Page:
The CSIRO has attributed a 29 percent reduction in plastic pollution along Australia’s beaches and coastline to strong local government measures.
New research by the national science agency builds on a 2013 survey where researchers circumnavigated the entire continent inspecting beaches and other coastal areas in 100km increments.
Then, in 2019, they used a targeted approach to analyse 31 municipalities where significant changes have been occurring.
Strategies that encouraged stewardship of coastal areas and economically motivated appropriate waste disposal were correlated with reductions in plastic pollution.
Lead researcher Dr Kathryn Willis said her team set out to identify the local government approaches that have been most effective in reducing coastal plastics and identify the underlying behaviours that can lead to the greatest reduction in plastic pollution.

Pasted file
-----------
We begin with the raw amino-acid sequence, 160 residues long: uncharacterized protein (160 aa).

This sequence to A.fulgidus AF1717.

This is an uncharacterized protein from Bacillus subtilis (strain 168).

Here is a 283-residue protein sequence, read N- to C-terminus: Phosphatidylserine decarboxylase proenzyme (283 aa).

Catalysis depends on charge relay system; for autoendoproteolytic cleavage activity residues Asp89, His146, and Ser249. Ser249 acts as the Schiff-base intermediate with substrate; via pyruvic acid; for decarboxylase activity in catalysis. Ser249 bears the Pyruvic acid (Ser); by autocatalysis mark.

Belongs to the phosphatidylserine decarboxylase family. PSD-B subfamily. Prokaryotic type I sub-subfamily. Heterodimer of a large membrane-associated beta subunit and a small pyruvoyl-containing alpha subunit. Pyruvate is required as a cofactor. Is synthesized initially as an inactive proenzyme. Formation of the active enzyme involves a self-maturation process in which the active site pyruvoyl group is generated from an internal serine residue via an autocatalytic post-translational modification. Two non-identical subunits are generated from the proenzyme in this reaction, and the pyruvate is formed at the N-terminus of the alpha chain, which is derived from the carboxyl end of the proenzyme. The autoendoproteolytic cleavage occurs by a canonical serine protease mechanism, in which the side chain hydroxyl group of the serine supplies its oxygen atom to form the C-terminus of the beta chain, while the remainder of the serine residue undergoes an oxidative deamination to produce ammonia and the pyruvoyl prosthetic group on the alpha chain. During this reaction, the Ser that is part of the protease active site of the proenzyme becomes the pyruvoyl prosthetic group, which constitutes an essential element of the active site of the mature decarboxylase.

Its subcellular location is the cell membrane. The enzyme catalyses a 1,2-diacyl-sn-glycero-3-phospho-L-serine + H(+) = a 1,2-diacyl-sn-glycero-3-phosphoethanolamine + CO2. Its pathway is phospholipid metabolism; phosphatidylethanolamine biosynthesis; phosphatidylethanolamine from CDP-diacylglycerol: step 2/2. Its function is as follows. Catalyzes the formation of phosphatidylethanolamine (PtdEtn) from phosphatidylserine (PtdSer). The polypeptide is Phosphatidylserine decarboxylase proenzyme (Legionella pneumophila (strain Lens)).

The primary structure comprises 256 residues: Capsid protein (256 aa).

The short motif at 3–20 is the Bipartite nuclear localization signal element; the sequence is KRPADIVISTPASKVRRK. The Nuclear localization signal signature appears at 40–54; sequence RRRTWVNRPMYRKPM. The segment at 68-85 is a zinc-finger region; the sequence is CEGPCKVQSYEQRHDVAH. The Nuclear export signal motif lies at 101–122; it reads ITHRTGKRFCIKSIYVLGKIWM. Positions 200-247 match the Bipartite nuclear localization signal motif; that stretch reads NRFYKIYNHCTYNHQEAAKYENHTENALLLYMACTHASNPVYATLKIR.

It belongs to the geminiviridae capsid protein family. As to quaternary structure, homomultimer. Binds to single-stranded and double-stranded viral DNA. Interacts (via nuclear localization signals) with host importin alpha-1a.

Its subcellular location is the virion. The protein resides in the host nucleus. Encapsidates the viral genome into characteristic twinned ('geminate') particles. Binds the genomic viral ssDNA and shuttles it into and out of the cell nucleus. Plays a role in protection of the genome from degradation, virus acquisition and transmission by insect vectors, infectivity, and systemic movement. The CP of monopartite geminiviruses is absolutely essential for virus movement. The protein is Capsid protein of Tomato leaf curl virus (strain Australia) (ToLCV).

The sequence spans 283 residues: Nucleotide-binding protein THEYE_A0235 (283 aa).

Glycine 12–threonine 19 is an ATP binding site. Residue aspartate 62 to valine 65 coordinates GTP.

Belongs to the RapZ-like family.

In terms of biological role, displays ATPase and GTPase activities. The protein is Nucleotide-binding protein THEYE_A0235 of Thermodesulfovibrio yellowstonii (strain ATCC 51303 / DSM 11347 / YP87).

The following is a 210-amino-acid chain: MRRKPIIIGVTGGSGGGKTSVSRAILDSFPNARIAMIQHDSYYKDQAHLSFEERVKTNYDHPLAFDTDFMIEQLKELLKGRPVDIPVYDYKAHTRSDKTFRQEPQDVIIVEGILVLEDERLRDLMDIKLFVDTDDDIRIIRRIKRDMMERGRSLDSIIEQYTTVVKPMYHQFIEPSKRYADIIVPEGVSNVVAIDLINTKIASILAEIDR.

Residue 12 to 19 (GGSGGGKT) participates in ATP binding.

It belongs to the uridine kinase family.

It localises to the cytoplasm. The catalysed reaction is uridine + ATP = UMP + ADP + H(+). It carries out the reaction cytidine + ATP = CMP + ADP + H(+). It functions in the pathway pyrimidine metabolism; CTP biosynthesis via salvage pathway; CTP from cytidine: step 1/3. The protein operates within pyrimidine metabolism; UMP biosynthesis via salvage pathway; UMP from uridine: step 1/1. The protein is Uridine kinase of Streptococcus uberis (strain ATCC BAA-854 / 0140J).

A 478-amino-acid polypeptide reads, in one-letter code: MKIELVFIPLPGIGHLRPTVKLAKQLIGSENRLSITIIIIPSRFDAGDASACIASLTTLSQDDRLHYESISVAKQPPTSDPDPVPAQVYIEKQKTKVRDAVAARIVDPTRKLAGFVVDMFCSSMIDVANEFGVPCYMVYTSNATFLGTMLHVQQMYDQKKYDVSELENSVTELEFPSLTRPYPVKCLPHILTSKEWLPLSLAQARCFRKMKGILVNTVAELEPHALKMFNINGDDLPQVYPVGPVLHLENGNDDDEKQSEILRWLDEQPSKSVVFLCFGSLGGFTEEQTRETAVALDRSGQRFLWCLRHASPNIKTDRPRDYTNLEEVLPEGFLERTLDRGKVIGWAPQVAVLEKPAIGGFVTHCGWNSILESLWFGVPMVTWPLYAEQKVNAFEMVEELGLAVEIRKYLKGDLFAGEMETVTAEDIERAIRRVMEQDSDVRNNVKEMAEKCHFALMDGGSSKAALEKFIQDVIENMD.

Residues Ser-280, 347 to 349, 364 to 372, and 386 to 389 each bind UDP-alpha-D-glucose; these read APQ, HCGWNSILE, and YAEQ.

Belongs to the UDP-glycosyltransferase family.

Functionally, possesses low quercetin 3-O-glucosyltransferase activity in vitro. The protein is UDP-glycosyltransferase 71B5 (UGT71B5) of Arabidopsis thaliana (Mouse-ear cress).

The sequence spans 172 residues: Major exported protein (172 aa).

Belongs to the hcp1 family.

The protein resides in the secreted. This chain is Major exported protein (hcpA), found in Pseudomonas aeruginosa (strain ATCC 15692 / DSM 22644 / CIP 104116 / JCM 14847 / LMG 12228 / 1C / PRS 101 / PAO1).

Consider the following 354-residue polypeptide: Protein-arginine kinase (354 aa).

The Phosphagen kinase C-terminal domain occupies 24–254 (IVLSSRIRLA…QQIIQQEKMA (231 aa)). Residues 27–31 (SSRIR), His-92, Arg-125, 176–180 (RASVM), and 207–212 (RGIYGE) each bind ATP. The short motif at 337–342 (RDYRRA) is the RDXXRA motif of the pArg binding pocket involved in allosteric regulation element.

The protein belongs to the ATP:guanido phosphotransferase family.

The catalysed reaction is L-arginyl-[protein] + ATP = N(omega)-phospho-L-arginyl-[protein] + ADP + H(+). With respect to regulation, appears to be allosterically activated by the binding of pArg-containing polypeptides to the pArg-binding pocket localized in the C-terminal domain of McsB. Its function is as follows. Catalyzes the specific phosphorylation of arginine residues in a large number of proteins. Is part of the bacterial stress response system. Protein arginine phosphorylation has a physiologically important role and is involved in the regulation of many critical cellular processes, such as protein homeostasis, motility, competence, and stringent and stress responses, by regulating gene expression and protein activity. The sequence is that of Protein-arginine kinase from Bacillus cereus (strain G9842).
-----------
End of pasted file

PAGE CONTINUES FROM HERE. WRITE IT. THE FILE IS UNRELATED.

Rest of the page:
“We were really surprised and excited to also find that there was, on average, 29 percent less plastic on our beaches than in 2013 when similar surveys were conducted.”
The researchers also spoke to local councils to find out what worked and what didn’t when it came to reducing litter along the coast.
Among the most effective measures were economic incentives such as cash for returned bottles, kerbside recyclable waste collection, and higher levies at landfills that forced people to reconsider their disposals.
Education and outreach, as well as illegal dumping surveillance, played a smaller role in reducing waste.